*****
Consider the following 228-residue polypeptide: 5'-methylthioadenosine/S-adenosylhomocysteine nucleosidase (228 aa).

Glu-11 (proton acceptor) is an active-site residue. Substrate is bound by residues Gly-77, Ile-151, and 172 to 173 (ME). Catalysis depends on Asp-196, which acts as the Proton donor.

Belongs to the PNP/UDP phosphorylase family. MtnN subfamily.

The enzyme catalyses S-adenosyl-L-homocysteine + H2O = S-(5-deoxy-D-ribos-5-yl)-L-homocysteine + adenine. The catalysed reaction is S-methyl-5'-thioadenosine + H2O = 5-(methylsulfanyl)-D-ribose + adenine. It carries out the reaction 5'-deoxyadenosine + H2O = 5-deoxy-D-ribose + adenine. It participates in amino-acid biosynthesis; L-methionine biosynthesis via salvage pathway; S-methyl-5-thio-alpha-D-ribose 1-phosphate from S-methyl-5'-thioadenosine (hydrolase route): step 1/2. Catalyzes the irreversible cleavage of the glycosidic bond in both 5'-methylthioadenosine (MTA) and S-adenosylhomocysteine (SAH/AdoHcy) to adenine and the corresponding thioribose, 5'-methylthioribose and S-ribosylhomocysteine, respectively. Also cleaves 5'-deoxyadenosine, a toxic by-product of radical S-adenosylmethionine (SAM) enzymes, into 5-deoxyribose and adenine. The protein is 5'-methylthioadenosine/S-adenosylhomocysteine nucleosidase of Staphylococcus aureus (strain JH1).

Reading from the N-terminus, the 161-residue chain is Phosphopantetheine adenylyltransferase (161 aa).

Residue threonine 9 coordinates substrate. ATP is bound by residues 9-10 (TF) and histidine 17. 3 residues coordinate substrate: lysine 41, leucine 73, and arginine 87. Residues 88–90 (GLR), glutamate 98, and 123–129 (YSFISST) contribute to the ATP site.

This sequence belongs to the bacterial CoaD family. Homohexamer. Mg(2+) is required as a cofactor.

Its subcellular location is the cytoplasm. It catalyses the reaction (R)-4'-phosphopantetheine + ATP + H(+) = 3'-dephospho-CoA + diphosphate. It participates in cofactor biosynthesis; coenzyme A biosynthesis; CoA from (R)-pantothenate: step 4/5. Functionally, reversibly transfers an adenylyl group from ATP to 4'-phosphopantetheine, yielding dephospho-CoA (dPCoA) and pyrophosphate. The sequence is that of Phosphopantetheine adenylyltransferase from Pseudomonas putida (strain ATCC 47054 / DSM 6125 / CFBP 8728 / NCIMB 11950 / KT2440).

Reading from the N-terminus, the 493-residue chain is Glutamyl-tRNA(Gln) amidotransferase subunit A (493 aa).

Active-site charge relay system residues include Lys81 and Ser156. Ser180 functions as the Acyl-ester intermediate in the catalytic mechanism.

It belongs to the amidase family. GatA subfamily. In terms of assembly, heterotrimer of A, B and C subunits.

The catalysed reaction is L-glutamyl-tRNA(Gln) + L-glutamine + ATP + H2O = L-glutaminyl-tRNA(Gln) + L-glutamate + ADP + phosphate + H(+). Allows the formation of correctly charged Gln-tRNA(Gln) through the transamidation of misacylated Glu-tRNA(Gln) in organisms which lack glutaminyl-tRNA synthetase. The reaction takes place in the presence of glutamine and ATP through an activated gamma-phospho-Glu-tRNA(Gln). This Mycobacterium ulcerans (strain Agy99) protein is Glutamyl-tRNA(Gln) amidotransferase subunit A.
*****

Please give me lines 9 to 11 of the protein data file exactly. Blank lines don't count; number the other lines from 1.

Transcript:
Reading from the N-terminus, the 493-residue chain is Glutamyl-tRNA(Gln) amidotransferase subunit A (493 aa).

Active-site charge relay system residues include Lys81 and Ser156. Ser180 functions as the Acyl-ester intermediate in the catalytic mechanism.

It belongs to the amidase family. GatA subfamily. In terms of assembly, heterotrimer of A, B and C subunits.